UNC graduate student Maya Little wrote on Thursday that she is facing a charge from the UNC Honor Court of “stealing, destroying, or misusing property.” The charge, Little said, could lead to her expulsion.
Little, in late April, poured a mixture of what she said was her own blood and red paint on the Silent Sam statute on McCorkle Place on the Chapel Hill campus. The Confederate monument has been a place of frequent protests over the decades. Those protests were consistent over the most-recent academic year, calling for the statue’s removal.
There have also been several occasions in recent years where the statue was spray painted, leading UNC Police to install security cameras near the site.
Little wrote in a statement accompanying an online petition that the “Honor Court will determine whether my protest against Confederate monuments is conduct unbecoming of a UNC affiliate.”
Little added that she “can find no record of the Honor Court charging students for painting Silent Sam Carolina blue in 1982.” She also said that The Daily Tar Heel reported “that NC State students who painted Sam in 1974 were released by campus police without charges.”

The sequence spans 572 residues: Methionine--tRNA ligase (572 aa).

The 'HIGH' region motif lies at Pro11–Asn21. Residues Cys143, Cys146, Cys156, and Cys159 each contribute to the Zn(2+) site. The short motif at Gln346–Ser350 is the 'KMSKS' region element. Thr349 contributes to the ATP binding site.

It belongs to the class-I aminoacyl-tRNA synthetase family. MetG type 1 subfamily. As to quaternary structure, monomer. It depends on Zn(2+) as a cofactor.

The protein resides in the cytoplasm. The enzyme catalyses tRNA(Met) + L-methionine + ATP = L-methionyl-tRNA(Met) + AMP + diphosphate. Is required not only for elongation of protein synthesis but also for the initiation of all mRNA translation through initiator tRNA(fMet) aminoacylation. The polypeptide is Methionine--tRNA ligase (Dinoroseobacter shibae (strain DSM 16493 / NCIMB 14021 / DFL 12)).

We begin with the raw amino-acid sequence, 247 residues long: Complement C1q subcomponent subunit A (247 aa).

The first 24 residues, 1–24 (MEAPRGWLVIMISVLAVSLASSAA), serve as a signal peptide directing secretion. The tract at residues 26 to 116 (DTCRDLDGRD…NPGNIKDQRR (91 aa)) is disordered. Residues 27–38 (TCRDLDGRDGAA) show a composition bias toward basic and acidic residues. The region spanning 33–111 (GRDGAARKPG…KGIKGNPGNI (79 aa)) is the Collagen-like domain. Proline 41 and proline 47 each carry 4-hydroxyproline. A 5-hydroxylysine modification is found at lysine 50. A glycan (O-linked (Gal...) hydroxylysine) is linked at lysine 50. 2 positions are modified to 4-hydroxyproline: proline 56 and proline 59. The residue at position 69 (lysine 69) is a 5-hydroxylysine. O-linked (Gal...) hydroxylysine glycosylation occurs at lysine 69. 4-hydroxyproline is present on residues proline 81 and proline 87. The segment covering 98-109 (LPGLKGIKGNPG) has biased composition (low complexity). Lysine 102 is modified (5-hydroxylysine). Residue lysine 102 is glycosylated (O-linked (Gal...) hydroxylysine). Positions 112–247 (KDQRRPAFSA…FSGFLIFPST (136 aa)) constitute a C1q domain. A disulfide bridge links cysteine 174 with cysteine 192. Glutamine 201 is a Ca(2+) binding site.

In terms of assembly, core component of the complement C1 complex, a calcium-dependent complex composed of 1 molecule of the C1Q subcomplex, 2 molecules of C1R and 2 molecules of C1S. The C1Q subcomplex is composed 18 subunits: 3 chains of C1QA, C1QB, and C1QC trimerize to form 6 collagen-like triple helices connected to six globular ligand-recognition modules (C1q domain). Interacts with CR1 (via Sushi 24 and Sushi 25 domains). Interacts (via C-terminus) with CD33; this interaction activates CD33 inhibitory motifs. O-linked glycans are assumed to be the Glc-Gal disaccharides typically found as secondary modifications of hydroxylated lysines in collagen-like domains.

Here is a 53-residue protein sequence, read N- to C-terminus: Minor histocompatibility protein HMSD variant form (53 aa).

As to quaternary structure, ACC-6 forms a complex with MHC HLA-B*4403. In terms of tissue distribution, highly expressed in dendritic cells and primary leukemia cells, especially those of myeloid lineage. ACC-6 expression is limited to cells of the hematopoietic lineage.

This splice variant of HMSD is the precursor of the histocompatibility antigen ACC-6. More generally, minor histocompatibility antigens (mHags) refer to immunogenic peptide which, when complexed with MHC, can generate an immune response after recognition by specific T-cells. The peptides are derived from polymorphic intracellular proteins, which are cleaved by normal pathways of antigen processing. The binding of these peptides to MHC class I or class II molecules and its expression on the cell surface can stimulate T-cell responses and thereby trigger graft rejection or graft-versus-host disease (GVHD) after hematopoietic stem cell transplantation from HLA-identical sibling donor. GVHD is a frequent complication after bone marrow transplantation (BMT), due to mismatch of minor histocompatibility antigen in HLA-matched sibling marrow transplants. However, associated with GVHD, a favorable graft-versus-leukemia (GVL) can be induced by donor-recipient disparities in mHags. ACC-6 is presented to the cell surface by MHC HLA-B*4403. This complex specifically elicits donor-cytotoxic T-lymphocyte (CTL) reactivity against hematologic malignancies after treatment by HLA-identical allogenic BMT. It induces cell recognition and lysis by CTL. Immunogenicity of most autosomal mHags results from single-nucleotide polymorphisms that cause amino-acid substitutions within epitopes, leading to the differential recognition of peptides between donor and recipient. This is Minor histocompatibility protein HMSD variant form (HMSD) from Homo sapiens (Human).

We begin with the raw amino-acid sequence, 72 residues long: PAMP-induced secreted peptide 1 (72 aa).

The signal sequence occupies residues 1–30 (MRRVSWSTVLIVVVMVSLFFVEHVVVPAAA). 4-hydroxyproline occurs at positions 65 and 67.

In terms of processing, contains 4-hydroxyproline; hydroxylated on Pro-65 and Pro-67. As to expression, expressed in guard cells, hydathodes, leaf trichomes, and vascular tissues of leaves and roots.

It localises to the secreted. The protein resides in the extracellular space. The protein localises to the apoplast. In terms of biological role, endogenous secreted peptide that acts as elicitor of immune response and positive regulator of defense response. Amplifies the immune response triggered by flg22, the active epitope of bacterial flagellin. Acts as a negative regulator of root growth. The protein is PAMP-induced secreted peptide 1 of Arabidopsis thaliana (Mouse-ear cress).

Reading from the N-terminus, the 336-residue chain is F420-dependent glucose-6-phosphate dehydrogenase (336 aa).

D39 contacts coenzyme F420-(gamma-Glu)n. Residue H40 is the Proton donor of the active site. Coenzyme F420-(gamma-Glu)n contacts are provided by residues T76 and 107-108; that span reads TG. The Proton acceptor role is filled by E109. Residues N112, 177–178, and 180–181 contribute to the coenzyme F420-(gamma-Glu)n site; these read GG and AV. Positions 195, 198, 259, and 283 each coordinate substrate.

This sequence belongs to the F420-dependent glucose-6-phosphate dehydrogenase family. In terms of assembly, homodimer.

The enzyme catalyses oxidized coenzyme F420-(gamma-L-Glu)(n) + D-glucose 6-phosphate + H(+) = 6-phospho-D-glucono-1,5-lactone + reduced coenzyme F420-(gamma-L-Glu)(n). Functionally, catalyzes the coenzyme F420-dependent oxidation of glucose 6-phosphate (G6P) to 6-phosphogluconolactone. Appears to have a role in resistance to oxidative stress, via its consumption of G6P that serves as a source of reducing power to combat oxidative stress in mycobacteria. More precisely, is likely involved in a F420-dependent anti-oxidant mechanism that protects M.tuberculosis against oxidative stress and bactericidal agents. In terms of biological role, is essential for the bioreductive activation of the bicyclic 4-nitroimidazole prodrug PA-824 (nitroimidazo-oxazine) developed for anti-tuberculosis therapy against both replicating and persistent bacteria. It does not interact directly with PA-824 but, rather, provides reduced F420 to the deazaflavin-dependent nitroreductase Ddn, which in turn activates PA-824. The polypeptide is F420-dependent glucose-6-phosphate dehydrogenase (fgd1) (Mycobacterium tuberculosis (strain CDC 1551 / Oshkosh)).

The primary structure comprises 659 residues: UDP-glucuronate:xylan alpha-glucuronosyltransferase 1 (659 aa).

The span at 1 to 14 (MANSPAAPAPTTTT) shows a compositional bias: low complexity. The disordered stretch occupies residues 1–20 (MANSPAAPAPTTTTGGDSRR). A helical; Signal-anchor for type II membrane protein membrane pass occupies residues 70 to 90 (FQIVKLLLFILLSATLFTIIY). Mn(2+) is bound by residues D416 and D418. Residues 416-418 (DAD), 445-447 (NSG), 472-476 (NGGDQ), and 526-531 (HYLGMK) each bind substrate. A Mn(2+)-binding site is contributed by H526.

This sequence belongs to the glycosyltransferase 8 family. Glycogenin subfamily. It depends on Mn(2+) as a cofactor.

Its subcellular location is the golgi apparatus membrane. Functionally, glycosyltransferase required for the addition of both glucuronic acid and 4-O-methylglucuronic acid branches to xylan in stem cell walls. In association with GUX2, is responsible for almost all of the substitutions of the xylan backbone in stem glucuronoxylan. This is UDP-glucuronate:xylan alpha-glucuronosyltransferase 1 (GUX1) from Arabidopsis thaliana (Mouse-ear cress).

Little is facing criminal charges related to defacing the statue, in addition to the Honor Court proceedings.
She wrote “dousing the monument in paint in the name of basketball is deemed a pastime while doing the same to contextualize and fight racism is a crime.”
UNC Chancellor Carol Folt has maintained that she would order the statue be removed, if she had the authority to do so. But she has repeatedly said she is barred by a law passed by the Republican-led General Assembly in 2015 preventing the movement of “objects of remembrance.”
UNC said on Thursday that, “For privacy reasons, the University can’t comment about any student’s specific case before the student-run Honor Court. We don’t have any further updates about the April incident.”
Little’s criminal trial is schedule for an August 20 court date.
Thursday’s petition calling on the student-run Honor Court to drop the charges had more than 1,000 signatures as of Friday morning.